We do have songs from Shri Ganesh Mahima available now. An absolute beauty of a song, Sakhi Re Mera Man Mache, exemplifies perfect sync between what you hear and what you see. The emotions associated with the first flush of love come alive wonderfully both in Geeta Roy’s voice and Meena Kumari’s enactment.
A similar song also appeared in Tamasha, two years later, where the character played by Meena Kumari seemed absolutely on the seventh heaven because her beloved appeared in her dreams. Geeta Roy’s voice captured the nuances of love wonderfully in her rendition. Could it be that real life events in the lives of the two ladies somehow made their presence felt in their performances?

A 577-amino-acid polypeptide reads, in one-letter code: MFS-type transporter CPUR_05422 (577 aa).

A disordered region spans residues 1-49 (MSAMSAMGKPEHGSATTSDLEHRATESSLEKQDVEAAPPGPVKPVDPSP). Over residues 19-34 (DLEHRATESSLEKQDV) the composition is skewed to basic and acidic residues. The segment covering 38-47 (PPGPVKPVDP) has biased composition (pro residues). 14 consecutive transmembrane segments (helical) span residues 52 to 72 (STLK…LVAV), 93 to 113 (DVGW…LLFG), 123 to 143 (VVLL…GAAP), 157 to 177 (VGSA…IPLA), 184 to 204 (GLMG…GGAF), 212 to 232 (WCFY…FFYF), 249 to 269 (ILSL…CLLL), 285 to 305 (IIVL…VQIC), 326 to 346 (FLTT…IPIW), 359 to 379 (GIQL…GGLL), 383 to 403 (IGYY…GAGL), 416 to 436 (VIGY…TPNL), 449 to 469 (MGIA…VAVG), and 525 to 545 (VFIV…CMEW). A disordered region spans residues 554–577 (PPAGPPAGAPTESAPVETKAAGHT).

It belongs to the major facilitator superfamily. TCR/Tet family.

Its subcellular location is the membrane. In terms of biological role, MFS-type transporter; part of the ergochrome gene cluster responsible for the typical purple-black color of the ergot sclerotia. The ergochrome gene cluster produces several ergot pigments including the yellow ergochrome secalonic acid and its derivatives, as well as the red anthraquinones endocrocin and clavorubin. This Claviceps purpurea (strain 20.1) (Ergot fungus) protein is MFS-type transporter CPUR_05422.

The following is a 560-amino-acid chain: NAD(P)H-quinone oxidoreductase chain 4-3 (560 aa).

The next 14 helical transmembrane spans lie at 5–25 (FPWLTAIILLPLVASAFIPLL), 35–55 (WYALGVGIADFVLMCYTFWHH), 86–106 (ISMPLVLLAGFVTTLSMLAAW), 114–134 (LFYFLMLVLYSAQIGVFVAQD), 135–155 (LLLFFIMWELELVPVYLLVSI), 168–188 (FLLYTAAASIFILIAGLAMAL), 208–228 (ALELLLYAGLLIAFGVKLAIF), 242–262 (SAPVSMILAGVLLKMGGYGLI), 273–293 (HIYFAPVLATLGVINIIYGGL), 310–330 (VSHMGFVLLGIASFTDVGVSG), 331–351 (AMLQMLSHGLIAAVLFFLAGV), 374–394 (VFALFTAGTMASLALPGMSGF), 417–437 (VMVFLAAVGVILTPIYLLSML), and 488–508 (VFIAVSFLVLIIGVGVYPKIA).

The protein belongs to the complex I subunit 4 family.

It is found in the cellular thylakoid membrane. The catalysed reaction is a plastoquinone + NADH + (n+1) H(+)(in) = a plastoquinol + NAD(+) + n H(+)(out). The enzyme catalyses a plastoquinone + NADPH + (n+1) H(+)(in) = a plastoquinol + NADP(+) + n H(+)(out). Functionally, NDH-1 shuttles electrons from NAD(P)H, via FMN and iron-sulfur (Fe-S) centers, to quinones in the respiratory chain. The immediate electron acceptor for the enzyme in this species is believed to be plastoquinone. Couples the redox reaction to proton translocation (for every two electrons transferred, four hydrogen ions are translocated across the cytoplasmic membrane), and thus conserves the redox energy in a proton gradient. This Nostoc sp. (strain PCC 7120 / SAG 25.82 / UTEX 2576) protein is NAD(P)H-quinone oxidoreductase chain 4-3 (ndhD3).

It was in the early 1950s when both Meena Kumari and Geeta Roy’s lives started mirroring each other’s. During the recording of a song of Baazi, Geeta Roy met Guru Dutt for the first time and this meeting apparently blossomed into love and ultimately culminated in their marriage in 1953. Meena Kumari’s experience was no different. She too met her future husband, Kamal Amrohi, at work i.e. on the sets of a film. Meena Kumari and Kamal Amrohi eventually got married in 1952.
With the success of Baiju Bawara in 1952, Meena Kumari established herself as one of the top actresses of that time. In the following year, with her strong performance in Bimal Roy’s Parineeta (based on Sarat Chandra’s eponymous novel) won she won her second consecutive Filmfare award. Musically speaking, the highlight of the film in my opinion was Chand Hai Wohi, sung with great feeling by Geeta. The nuances of a woman unflinching devotion to the man she has secretly married and her inability to reveal her ‘secret’ is brought out brilliantly in this song.